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Republicans vote to bar CNN, NBC News from partnering in '16 debates

The GOP’s governing body approved a resolution on Friday barring NBC News and CNN from partnering with the Republican National Committee in hosting 2016 presidential primary debates. 

Members of the RNC, gathered in Boston for their Summer Meeting voted to bar NBC News and CNN from participating in 2016 debates due to forthcoming projects about Hillary Clinton planned by both network. They approved the resolution by a voice vote.

The resolution states that the RNC would not "partner with (CNN or NBC) in the 2016 presidential primary debates nor sanction any primary debates they sponsor."

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“We’re done putting up with this nonsense,” RNC Chairman Reince Priebus said ahead of the vote. “There are plenty of other outlets. We’ll still reach voters, maybe more voters. But CNN and NBC anchors will just have to watch on their competitors’ networks.”

NBC Entertainment has announced plans to produce a biographical film about Clinton for air in 2015, while CNN’s documentary division is producing a biopic about the former secretary of state slated for sometime in 2014.

The RNC’s effort reflects an early and aggressive effort against ceding any ground to Clinton, Democrats’ early favorite in a presidential candidate in the next election. (Clinton has not yet hinted at whether she intends to again seek the Democratic nomination.) But the RNC’s effort also represents a bid to build enthusiasm with the conservative grassroots, who generally regard the establishment media with skepticism, and often accuse them of favoring Democrats in their news coverage.

The RNC claims the programs "are an attempt to show political favoritism and put a thumb on the scales for the next presidential election," and "will jeopardize the credibility of CNN and NBC as supposedly unbiased news networks."

Priebus wrote executives at NBC Entertainment and CNN on Aug. 5, warning that if each network did not cancel planned projects about Clinton, each network’s news division would be barred from participating in official Republican primary debates in 2016.

“It’s appalling to know executives at major networks like NBC and CNN who have donated to Democrats and Hillary Clinton have taken it upon themselves to be Hillary Clinton’s campaign operatives,” Priebus wrote at the time. In the weeks since then, the RNC chairman embarked on a media blitzkrieg looking to pressure both NBC and CNN to cancel their projects.

NBC News spokeswoman Erika Masonhall said in a statement earlier this month: "NBC News is completely independent of NBC Entertainment and has no involvement in this project."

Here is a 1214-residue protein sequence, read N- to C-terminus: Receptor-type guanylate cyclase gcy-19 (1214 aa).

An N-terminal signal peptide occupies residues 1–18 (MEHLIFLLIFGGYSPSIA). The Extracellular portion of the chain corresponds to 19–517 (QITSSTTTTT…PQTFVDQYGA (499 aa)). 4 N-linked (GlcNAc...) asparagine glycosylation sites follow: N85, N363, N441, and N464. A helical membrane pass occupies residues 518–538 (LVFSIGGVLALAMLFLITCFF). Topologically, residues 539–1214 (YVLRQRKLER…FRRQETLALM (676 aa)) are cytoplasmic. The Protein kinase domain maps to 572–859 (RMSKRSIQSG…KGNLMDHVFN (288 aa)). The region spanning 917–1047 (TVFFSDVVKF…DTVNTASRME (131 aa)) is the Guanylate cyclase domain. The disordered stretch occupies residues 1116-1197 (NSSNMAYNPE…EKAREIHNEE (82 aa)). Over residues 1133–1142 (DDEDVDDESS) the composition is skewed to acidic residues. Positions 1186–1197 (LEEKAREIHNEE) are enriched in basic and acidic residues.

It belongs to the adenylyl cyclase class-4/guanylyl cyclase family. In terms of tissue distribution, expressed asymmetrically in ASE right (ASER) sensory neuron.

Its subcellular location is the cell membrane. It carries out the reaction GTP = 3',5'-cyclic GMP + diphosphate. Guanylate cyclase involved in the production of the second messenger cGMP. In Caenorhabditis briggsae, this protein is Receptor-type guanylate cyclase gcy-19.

"NBC Entertainment has many projects in development, and this particular miniseries -- which has nothing to do with the NBC News division -- is in the very early stages," NBC Entertainment said in a statement last week. "The script has not been written nor has it been ordered into production. It would be premature to draw any conclusions or make any assumptions about it at this time."

"The project is in the very early stages of development, months from completion with most of the reporting and the interviewing still to be done. Therefore speculation about the final program is just that," CNN said in a statement on Friday. "We encouraged all interested parties to wait until the program premieres before judgments are made about it. Unfortunately, the RNC was not willing to do that."

Republicans’ move to shut out two major news networks from its 2016 debates reflects a broader effort by the RNC to seize control of their primary debate process before the next presidential election. 

The post-2012 election autopsy ordered by Priebus found that “there have been too many debates, and they took place too early.”

To that end, the “Growth and Opportunity Project” report argued for limiting presidential debates to a dozen or so held no earlier than the fall preceding the presidential primaries. The RNC has also explored limiting debates to those it has sanctioned, and has publicly floated the idea of having conservative pundits like Rush Limbaugh or Mark Levin moderate such a debate. 

However, candidates aren’t necessarily prohibited from participating in debates not sanctioned by the RNC, a decision that might appear to candidates looking for more public exposure in a GOP primary. The RNC could conceivably impose sanctions, though, against candidates who opt to participate in such a debate.

“We could change the rules to say here are the penalties if you go outside the established debate guidelines,” said RNC communications director Sean Spicer. “The one thing that the RNC has that everybody wants is the nomination.”